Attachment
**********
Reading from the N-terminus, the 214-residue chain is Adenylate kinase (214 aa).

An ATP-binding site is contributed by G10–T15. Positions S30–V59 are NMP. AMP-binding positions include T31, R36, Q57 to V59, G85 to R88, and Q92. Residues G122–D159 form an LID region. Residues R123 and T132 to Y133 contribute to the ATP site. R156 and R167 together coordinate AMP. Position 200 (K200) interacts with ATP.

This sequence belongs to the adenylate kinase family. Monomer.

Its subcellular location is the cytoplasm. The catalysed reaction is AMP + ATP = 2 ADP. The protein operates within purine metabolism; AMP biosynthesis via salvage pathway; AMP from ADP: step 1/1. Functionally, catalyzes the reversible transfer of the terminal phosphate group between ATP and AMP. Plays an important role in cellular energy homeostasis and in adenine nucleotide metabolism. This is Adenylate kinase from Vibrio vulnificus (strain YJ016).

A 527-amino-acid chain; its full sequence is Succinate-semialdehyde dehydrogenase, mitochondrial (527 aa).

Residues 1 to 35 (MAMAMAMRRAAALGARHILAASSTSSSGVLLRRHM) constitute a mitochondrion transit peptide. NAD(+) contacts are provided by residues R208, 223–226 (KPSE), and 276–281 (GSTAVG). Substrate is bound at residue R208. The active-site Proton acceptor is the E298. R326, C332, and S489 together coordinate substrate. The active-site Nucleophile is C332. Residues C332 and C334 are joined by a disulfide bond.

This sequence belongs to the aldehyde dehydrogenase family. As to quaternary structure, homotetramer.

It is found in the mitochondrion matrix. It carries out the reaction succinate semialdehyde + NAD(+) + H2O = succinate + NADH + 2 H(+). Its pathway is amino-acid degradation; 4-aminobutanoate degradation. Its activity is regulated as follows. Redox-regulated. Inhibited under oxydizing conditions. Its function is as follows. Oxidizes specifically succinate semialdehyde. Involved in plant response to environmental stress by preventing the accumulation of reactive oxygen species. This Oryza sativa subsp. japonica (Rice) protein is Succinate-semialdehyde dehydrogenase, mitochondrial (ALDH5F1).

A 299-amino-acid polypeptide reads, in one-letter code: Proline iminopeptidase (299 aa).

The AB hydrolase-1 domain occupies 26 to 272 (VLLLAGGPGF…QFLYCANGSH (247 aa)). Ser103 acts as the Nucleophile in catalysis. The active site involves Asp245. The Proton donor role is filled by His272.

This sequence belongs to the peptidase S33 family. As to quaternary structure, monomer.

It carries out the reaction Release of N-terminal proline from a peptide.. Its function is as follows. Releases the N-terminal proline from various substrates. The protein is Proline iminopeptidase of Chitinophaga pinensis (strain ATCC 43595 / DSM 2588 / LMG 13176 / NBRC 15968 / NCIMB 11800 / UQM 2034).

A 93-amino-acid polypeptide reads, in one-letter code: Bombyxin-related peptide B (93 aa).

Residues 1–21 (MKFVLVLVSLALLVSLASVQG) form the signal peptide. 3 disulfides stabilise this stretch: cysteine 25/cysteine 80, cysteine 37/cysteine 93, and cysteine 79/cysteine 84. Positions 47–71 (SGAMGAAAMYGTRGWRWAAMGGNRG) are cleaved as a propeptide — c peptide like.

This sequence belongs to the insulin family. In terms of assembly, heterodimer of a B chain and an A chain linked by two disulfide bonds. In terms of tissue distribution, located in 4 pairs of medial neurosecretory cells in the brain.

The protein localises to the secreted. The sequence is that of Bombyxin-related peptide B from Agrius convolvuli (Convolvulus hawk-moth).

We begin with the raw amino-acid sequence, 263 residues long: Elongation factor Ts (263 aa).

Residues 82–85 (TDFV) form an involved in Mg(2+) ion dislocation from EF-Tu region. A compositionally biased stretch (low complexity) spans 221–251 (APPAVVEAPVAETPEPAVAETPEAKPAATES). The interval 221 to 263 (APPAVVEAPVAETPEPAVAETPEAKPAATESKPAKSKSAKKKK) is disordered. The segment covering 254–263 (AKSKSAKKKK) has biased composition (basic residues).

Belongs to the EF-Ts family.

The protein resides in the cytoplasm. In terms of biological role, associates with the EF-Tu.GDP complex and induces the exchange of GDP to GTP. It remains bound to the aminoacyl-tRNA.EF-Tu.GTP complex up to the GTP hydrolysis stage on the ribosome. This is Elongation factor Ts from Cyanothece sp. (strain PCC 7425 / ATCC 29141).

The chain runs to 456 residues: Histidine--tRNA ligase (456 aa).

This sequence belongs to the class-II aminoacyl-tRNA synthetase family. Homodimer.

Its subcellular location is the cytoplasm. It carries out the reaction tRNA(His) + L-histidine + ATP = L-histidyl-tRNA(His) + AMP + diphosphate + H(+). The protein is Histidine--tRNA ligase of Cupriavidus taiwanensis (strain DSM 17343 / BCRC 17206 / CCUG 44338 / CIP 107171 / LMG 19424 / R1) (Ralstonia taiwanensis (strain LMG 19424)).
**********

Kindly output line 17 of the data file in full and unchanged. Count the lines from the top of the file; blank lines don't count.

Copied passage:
We begin with the raw amino-acid sequence, 263 residues long: Elongation factor Ts (263 aa).